The Commonwealth does not base its opposition to the plaintiff's claim on any theory that the south channel extended onto the registration parcel. However, it is undisputed that, even if the south channel extended that far, it did not extend into lot C. There is no support for an argument that the restrictions placed on the use of submerged land extend to all land in the registration parcel, and not just to that part seaward of the historical low water line. We note that in Boston Waterfront Dev. Corp. v. Commonwealth, supra at 630, the corporation brought a petition "to register title to a certain parcel" of land that included land both above and below the low water line (emphasis added). The Supreme Judicial Court allowed the parties to stipulate that the corporation owned the land above the low water line in fee, and resolved separately the status of title on the land below the low water line. This suggests that the submerged land restrictions cannot be imposed on land that was not submerged, even if it is part of a parcel that included submerged land. We conclude that the stringent restrictions placed on the private use of submerged land never applied to the land that is now lot C, and thus there is no question presented as to whether such a restriction could be severed.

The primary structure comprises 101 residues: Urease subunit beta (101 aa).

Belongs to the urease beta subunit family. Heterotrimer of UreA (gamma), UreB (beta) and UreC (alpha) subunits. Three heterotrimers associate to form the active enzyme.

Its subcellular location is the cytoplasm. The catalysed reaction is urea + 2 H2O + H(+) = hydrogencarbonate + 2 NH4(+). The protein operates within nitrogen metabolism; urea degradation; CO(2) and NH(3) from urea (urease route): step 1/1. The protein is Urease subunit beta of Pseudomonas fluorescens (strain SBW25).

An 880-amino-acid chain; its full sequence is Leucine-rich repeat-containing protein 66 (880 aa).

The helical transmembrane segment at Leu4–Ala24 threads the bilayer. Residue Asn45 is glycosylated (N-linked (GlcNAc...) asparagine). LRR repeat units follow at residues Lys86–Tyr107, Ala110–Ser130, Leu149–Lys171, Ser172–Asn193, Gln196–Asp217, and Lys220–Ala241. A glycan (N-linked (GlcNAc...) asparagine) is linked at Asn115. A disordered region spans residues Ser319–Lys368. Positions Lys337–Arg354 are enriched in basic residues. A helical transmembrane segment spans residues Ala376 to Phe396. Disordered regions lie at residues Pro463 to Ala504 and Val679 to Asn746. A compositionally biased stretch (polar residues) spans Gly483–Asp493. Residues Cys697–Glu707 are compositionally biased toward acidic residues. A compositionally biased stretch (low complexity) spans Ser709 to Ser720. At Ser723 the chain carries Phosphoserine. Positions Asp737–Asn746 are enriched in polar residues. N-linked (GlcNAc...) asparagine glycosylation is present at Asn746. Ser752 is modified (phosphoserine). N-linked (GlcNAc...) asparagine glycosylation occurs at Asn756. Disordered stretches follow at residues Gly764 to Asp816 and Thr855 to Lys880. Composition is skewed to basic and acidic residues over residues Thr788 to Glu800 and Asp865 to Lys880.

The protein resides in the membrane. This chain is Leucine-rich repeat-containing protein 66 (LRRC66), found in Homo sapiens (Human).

The Commonwealth also argues that lot C is subject to the prior public use doctrine. See Opinion of the Justices, 383 Mass. at 905. But that entire argument, which we need not rehearse, is based on the false premise that lot C had its antecedents as public land. The limited public rights under the Colonial Ordinance, which are clearly terminable by lawful filling (subject to not materially interfering with navigation) are clearly not of the type which can claim perpetual residual life in the form of some other public use.